My third tip in getting through this phase is creating boundaries. We’re often trying to make sure that everybody else is comfortable, but we’re not in tune with our own needs. And sometimes it’s okay to say to your partner, “Hey listen, I am going to step into the other room for 10 minutes right now.” Hopefully there is that space in an apartment in New York city, but having boundaries is so important during this time.
Fader: I think the routine piece is critical. In my relationship, I credit the date night that we established 15 years ago to be one of the hallmarks of what makes my relationship strong. What we tend to do is really focus on what’s wrong. Figuring out how we can focus on what couples are doing right and how to enhance that is absolutely critical.
How about communication? What are the skills that you teach couples?
Melissa: A lot of the work that I do with my couples is helping them understand how they interact. If a conflict arises, what emotions come up when your partner spoke to you this way, how do you typically react to that? How does your reaction impact your partner? What emotions come up for your partner and then in return, how does that person respond? When couples understand how they’re impacting each other. My job is to help them figure out what’s going on there in order for them to step back. This is the meat and bones of how we do couples therapy.
Fader: I love that. I think about John Gottman’s work, a couples therapy researcher who talks about these four horsemen. The biggest dangers to relationships are criticism, contempt, stonewalling, and hostility. This idea of moving away from those things and moving towards more positive communication and conflict is critical.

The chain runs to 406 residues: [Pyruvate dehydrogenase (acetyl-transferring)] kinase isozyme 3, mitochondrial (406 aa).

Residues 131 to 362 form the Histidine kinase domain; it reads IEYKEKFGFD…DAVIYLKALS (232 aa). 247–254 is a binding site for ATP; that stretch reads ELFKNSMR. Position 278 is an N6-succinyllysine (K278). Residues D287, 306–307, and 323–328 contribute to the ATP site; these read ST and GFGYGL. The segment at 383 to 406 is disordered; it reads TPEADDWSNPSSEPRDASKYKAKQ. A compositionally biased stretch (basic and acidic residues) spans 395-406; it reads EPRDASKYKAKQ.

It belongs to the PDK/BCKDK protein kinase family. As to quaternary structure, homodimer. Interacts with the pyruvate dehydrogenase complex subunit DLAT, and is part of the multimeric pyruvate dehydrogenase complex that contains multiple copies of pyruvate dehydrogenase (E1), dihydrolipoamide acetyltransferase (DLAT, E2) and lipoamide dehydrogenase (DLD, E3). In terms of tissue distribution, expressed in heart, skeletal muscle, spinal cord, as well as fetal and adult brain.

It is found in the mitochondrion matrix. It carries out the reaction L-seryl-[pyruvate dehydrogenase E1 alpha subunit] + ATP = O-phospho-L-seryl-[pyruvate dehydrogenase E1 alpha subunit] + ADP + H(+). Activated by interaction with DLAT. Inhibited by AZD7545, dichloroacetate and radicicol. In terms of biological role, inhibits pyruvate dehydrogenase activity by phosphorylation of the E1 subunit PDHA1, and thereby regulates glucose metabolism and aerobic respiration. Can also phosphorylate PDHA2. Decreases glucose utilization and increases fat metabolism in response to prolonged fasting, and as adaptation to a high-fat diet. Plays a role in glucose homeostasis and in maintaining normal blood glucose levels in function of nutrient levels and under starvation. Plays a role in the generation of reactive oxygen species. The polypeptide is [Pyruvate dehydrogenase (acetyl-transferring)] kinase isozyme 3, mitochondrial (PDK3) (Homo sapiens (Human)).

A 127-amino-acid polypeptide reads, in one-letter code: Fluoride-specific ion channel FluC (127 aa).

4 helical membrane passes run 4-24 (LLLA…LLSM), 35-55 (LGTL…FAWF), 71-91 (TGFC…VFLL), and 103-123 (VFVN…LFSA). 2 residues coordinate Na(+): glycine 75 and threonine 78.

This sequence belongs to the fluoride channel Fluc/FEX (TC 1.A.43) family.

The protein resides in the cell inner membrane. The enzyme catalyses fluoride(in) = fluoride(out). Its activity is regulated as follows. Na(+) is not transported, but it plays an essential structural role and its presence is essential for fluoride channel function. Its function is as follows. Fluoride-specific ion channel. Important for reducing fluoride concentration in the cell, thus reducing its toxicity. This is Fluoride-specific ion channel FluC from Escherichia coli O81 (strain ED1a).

I know that you want people to not only learn about these ideas but to have some actual strategies or recommendations when they leave the workshop.
Melissa: Yeah, I think it’s important for everybody to leave with tools or something to go back with and explore in their relationship. So, I always give people homework in therapy.
1. Take a look at your partner’s schedule. If they’re working, check and see when their meetings are and try to create one routine. So it’s Monday and they have meetings from 12 to 4. After or before, can the two of you make some time to sit and have lunch, dinner, go for a walk, watch something, play a game, maybe something interactive?
2. Planning a date night is the second recommendation. We’re bogged down and many of us forget that we can make this a still a very exciting time. Let’s be creative, because a relationship is all about the experiences and you’re just trying to find a new type of experience during this time.
3. Leave a note somewhere, on the fridge for example, “Hey, I loved your dinner last night.” I’m clearly like overeating here in my apartment because those are all the references I have lately. Little signs and gestures or acts or comments to help your partner feel better. Try to think about one thing every day in which you showed your partner appreciation because we want to come from a positive place. There’s enough negativity out in the world right now.